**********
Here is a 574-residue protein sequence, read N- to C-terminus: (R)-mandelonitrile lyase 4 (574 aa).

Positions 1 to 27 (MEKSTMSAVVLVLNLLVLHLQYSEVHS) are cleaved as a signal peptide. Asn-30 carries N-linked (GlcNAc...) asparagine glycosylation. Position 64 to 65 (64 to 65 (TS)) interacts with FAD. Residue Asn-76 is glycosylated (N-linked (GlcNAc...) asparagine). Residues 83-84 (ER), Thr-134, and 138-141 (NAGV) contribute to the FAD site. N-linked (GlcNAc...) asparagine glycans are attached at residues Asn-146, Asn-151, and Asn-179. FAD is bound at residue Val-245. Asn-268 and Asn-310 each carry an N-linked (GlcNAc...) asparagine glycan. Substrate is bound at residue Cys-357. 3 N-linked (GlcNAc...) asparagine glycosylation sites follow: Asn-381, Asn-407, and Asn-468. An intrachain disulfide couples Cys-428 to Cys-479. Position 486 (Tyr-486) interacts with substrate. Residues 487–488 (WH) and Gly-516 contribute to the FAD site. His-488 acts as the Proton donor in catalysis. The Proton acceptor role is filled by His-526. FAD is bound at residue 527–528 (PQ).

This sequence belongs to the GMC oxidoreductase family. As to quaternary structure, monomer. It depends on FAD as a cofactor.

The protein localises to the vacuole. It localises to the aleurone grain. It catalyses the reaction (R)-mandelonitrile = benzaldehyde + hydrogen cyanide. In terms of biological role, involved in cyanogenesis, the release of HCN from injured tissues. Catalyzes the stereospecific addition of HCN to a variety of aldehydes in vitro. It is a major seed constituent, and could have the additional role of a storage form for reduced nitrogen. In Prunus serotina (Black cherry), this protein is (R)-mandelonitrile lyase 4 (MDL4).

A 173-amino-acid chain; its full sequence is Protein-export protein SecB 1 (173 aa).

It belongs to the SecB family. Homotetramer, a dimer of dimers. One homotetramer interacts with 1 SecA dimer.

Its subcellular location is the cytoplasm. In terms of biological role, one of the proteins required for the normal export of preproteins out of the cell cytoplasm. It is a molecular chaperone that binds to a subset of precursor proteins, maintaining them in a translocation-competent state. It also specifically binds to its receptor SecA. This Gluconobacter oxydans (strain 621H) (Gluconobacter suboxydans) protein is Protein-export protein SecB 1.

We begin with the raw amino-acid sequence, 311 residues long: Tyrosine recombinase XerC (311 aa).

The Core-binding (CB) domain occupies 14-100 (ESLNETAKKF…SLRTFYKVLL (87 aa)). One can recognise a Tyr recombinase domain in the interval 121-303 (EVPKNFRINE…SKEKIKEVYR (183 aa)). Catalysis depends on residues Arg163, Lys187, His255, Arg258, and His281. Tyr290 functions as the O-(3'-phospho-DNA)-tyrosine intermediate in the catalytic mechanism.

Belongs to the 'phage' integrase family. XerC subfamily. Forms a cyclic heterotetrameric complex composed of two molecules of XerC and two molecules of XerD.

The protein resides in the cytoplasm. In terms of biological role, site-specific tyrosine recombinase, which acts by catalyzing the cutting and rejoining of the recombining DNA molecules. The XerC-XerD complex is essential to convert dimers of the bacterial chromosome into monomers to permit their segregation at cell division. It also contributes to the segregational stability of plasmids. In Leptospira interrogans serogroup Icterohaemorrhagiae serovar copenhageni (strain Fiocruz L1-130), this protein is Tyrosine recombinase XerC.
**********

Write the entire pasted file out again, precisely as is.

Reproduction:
Here is a 574-residue protein sequence, read N- to C-terminus: (R)-mandelonitrile lyase 4 (574 aa).

Positions 1 to 27 (MEKSTMSAVVLVLNLLVLHLQYSEVHS) are cleaved as a signal peptide. Asn-30 carries N-linked (GlcNAc...) asparagine glycosylation. Position 64 to 65 (64 to 65 (TS)) interacts with FAD. Residue Asn-76 is glycosylated (N-linked (GlcNAc...) asparagine). Residues 83-84 (ER), Thr-134, and 138-141 (NAGV) contribute to the FAD site. N-linked (GlcNAc...) asparagine glycans are attached at residues Asn-146, Asn-151, and Asn-179. FAD is bound at residue Val-245. Asn-268 and Asn-310 each carry an N-linked (GlcNAc...) asparagine glycan. Substrate is bound at residue Cys-357. 3 N-linked (GlcNAc...) asparagine glycosylation sites follow: Asn-381, Asn-407, and Asn-468. An intrachain disulfide couples Cys-428 to Cys-479. Position 486 (Tyr-486) interacts with substrate. Residues 487–488 (WH) and Gly-516 contribute to the FAD site. His-488 acts as the Proton donor in catalysis. The Proton acceptor role is filled by His-526. FAD is bound at residue 527–528 (PQ).

This sequence belongs to the GMC oxidoreductase family. As to quaternary structure, monomer. It depends on FAD as a cofactor.

The protein localises to the vacuole. It localises to the aleurone grain. It catalyses the reaction (R)-mandelonitrile = benzaldehyde + hydrogen cyanide. In terms of biological role, involved in cyanogenesis, the release of HCN from injured tissues. Catalyzes the stereospecific addition of HCN to a variety of aldehydes in vitro. It is a major seed constituent, and could have the additional role of a storage form for reduced nitrogen. In Prunus serotina (Black cherry), this protein is (R)-mandelonitrile lyase 4 (MDL4).

A 173-amino-acid chain; its full sequence is Protein-export protein SecB 1 (173 aa).

It belongs to the SecB family. Homotetramer, a dimer of dimers. One homotetramer interacts with 1 SecA dimer.

Its subcellular location is the cytoplasm. In terms of biological role, one of the proteins required for the normal export of preproteins out of the cell cytoplasm. It is a molecular chaperone that binds to a subset of precursor proteins, maintaining them in a translocation-competent state. It also specifically binds to its receptor SecA. This Gluconobacter oxydans (strain 621H) (Gluconobacter suboxydans) protein is Protein-export protein SecB 1.

We begin with the raw amino-acid sequence, 311 residues long: Tyrosine recombinase XerC (311 aa).

The Core-binding (CB) domain occupies 14-100 (ESLNETAKKF…SLRTFYKVLL (87 aa)). One can recognise a Tyr recombinase domain in the interval 121-303 (EVPKNFRINE…SKEKIKEVYR (183 aa)). Catalysis depends on residues Arg163, Lys187, His255, Arg258, and His281. Tyr290 functions as the O-(3'-phospho-DNA)-tyrosine intermediate in the catalytic mechanism.

Belongs to the 'phage' integrase family. XerC subfamily. Forms a cyclic heterotetrameric complex composed of two molecules of XerC and two molecules of XerD.

The protein resides in the cytoplasm. In terms of biological role, site-specific tyrosine recombinase, which acts by catalyzing the cutting and rejoining of the recombining DNA molecules. The XerC-XerD complex is essential to convert dimers of the bacterial chromosome into monomers to permit their segregation at cell division. It also contributes to the segregational stability of plasmids. In Leptospira interrogans serogroup Icterohaemorrhagiae serovar copenhageni (strain Fiocruz L1-130), this protein is Tyrosine recombinase XerC.